The Yankees have pulled off a number of huge moves this past offseason. It started with Brian McCann but did not come close to ending there. Within a few weeks, Jacoby Ellsbury and Carlos Beltran were also in the fold. Finally, as of a few days ago, they were able to snag the top pitching option on the market in Masahiro Tanaka. So did the Yankees just have the best offseason ever?
Sometimes these great offseasons work out but sometimes they don’t. Since we don’t know what we’ll get from the Yankees’ newest stars so, we will focus on a few of the best offseasons on paper. We will then examine how these moves turned out based on player’s statistics and team’s record the following year.
For example, the 2013 Red Sox are not included. Although their offseason prior to 2013 proved to be a very good one, I don’t think anyone believed the Red Sox to be serious contenders never mind World Series champions. Let’s start with the 1993 Blue Jays.
Yes, they were coming off a World Series win but they were losing key guys such as David Cone, Jimmy Key, and Tom Henke. Toronto added the likes of Paul Molitor, Dave Stewart, and Danny Cox. Although sometimes struggling, Stewart was a solid #3 starter. Danny Cox was a key piece of the Jays bullpen and Molitor came in second for the batting title. As for the Blue Jays, they repeated as champions.
After missing the playoffs for the first time in 14 years in 2008, the Yankees went to work that offseason. Spending over $400 million dollars, they were able to add C.C. Sabathia, Mark Teixeira, and A.J. Burnett. It turned out to be very successful. In 2009, Sabathia became the ace winning 19 games. A.J. Burnett was a very solid #2 starter in his only good year with the Yankees and Teixeira came in 2nd in MVP voting. All this resulted in the team’s 27th World Series championship.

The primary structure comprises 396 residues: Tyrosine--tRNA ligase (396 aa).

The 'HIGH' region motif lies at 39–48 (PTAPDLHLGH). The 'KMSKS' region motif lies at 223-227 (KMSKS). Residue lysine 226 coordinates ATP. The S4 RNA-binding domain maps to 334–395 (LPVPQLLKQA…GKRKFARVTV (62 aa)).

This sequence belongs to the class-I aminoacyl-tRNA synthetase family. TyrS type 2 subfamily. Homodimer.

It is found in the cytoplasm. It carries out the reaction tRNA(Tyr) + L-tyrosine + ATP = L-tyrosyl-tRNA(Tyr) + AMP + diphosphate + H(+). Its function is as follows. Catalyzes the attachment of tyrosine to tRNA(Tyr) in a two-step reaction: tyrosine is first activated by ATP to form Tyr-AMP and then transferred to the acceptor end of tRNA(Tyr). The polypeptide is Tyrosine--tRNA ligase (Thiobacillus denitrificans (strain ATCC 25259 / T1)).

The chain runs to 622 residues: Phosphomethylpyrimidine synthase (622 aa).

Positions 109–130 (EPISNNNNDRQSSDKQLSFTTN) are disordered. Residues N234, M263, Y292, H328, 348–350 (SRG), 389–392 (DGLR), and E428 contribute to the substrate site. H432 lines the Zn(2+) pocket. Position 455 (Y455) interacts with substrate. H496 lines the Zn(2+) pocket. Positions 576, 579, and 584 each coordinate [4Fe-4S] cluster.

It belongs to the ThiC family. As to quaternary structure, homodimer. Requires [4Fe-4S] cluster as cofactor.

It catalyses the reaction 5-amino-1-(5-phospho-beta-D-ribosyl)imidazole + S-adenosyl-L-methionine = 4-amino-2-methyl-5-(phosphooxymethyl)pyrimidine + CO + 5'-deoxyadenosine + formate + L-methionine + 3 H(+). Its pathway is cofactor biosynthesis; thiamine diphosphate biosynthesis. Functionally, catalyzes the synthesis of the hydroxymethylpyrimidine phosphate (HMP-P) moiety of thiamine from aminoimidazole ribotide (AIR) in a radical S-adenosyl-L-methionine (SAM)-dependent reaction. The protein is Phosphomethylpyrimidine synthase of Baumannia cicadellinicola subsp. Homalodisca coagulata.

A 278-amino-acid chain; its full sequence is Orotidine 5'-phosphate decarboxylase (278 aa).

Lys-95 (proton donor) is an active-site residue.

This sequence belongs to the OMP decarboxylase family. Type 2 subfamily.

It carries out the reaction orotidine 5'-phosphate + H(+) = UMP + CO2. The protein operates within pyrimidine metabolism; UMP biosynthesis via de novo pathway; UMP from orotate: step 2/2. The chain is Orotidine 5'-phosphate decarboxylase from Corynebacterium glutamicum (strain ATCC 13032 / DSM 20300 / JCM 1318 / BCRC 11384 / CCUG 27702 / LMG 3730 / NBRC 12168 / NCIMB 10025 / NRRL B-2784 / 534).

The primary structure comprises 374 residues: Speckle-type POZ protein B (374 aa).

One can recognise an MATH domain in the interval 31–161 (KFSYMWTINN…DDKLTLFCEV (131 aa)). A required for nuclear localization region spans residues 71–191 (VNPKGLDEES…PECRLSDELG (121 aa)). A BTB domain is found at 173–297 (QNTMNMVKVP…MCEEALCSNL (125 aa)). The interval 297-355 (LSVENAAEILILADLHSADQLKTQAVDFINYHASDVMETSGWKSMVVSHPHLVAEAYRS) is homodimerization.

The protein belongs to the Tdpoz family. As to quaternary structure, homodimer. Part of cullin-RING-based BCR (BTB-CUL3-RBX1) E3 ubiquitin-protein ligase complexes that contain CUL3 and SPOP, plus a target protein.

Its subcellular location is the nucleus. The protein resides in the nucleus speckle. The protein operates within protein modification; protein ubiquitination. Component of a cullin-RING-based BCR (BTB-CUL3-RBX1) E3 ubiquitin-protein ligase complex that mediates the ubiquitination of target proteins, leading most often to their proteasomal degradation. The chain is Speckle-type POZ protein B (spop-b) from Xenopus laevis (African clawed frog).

Sometimes, offseasons that look really good could completely blow up in your face. That is what happened with the 2012 Angels. Before the season began, the Angels added two top of the line players. Albert Pujols, the best hitter on the planet at the time and C.J. Wilson who was coming off a year with a sub-3 ERA in Texas. Even with Mike Trout‘s outstanding production once he was called up in April to go along with Pujols’ bat, it was still not enough to make the playoffs.
The Angels were far from bad in 2012 winning 89 games but unfortunately, they play in a very tough division. To follow that up, they signed Josh Hamilton the next off season. With Mike Trout, Albert Pujols, and Mark Trumbo already, you would think that the Angels would at least make the playoffs in 2013. Not even close. In fact, they finished below .500. On top of that, besides good production from C.J. Wilson, Albert Pujols is on a decline and Hamilton was awful in 2013.
The 2011 Phillies were very successful the previous offseason and it only involved one major signing. The Phillies already had a very strong rotation with three starters that could be an ace in any other rotation. With Roy Oswalt, Roy Halladay, and Cole Hamels already, it didn’t seem like the Phillies needed more pitching.
However, free agent Cliff Lee was willing to take a shorter deal worth millions less to sign with the Phillies. Because of Lee’s love for Philadelphia having played there once before, the Phillies were able to acquire another potential ace for less money to go along with an already very good rotation. Lee would go on to be the great pitcher he still is but it didn’t translate to a World Series title although the Phillies did make the post season.
It’s pretty easy for Yankees fans to be very excited for the 2014 season. How would you not be? With such big signings, you can make the argument that the Yankees have obtained the greatest amount of talent of free agents than maybe any team ever. However, as we have seen many times in the past, games are won during the season, not during the winter. As for the 2014 New York Yankees, we will have to wait and see if these acquisitions translate to the on-field success.